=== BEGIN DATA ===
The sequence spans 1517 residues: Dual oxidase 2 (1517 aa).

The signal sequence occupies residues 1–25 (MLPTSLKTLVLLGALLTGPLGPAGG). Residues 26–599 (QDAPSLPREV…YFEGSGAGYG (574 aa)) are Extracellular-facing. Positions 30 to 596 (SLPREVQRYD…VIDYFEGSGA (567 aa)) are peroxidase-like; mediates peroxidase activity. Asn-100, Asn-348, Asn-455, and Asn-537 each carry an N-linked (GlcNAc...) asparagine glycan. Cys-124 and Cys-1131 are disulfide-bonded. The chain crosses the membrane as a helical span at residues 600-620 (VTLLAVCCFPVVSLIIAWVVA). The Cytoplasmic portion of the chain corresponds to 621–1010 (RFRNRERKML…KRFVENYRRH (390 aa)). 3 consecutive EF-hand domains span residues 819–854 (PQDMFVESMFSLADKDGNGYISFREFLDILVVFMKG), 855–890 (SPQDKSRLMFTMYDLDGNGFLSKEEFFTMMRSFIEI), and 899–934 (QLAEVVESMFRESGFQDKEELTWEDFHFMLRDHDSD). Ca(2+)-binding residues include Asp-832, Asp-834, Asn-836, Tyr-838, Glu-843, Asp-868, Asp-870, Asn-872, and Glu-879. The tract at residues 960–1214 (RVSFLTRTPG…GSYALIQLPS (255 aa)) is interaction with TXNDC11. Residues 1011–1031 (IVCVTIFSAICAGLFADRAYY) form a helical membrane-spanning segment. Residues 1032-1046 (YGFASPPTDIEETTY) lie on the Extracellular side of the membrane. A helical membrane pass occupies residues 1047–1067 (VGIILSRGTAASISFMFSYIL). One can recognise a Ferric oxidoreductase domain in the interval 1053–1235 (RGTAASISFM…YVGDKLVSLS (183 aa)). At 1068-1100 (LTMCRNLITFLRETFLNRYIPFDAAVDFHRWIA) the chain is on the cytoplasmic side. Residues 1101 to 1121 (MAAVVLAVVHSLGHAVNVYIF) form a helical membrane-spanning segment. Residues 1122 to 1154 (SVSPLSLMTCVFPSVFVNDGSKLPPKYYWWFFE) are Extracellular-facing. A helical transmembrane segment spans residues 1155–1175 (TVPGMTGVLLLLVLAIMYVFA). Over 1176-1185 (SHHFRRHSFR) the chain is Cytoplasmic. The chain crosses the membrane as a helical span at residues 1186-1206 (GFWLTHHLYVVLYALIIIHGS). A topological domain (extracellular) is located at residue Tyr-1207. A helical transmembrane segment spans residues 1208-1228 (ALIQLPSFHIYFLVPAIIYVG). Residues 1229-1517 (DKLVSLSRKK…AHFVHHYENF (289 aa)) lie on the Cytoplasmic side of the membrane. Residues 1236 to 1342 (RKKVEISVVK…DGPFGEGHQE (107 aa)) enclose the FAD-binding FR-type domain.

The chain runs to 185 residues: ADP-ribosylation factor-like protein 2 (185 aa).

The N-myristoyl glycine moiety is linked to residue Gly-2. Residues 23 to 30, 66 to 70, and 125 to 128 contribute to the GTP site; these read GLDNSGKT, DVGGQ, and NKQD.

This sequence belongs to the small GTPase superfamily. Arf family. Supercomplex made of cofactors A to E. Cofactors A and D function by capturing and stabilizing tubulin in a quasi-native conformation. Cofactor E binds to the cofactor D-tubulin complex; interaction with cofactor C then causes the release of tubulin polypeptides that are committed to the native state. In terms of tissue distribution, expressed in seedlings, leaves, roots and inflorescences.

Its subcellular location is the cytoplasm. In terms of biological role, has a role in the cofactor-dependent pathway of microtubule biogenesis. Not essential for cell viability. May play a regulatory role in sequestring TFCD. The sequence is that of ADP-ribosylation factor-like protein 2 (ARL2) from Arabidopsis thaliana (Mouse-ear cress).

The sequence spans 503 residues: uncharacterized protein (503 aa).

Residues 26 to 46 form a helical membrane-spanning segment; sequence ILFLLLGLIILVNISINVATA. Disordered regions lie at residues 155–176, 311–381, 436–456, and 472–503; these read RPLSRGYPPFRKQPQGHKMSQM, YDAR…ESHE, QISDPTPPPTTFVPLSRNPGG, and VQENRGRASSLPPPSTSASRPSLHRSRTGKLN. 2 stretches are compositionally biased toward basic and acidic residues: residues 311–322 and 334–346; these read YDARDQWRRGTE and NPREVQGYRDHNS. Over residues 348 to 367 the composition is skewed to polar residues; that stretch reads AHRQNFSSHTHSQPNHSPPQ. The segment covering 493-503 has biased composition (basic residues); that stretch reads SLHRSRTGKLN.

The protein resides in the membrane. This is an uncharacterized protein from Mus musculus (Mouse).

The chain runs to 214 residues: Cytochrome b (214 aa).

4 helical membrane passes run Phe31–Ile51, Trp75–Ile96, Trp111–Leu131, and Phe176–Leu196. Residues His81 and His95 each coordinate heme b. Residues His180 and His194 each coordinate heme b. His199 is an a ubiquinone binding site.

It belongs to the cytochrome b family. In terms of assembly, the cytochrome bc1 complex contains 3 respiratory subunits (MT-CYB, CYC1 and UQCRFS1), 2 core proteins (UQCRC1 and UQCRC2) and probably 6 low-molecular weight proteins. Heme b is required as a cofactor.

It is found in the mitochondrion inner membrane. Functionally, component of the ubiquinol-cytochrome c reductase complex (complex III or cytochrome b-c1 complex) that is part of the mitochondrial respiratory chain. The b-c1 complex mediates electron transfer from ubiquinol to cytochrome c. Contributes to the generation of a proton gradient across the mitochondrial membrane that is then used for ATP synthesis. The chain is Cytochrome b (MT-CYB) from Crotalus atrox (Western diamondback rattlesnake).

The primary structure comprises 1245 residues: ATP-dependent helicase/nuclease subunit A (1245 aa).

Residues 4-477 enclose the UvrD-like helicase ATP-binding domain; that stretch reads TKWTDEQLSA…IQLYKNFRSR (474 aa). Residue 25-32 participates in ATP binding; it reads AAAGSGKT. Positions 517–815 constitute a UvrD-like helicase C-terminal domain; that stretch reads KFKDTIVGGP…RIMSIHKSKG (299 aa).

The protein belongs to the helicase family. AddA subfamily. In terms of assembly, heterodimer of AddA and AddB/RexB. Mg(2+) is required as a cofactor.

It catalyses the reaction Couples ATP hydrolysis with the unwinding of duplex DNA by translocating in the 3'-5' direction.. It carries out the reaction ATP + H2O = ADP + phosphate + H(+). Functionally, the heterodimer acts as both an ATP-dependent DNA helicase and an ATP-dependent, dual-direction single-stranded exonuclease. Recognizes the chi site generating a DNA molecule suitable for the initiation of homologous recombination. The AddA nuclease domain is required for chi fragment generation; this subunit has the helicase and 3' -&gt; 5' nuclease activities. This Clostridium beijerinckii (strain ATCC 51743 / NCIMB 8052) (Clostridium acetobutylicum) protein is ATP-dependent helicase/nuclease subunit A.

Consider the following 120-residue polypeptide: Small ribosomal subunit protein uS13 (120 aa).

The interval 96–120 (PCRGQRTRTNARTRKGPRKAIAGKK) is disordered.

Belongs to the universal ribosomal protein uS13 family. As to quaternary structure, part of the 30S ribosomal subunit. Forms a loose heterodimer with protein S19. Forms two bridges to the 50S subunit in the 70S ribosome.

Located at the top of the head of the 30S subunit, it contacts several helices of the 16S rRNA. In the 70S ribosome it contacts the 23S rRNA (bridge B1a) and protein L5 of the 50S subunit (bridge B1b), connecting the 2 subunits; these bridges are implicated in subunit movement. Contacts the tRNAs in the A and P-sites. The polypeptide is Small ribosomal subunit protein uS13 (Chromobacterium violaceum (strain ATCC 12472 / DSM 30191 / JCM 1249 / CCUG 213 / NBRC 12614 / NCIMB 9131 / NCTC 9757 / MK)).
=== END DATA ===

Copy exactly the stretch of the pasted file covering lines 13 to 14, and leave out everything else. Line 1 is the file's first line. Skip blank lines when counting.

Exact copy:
It is found in the mitochondrion inner membrane. Functionally, component of the ubiquinol-cytochrome c reductase complex (complex III or cytochrome b-c1 complex) that is part of the mitochondrial respiratory chain. The b-c1 complex mediates electron transfer from ubiquinol to cytochrome c. Contributes to the generation of a proton gradient across the mitochondrial membrane that is then used for ATP synthesis. The chain is Cytochrome b (MT-CYB) from Crotalus atrox (Western diamondback rattlesnake).

The primary structure comprises 1245 residues: ATP-dependent helicase/nuclease subunit A (1245 aa).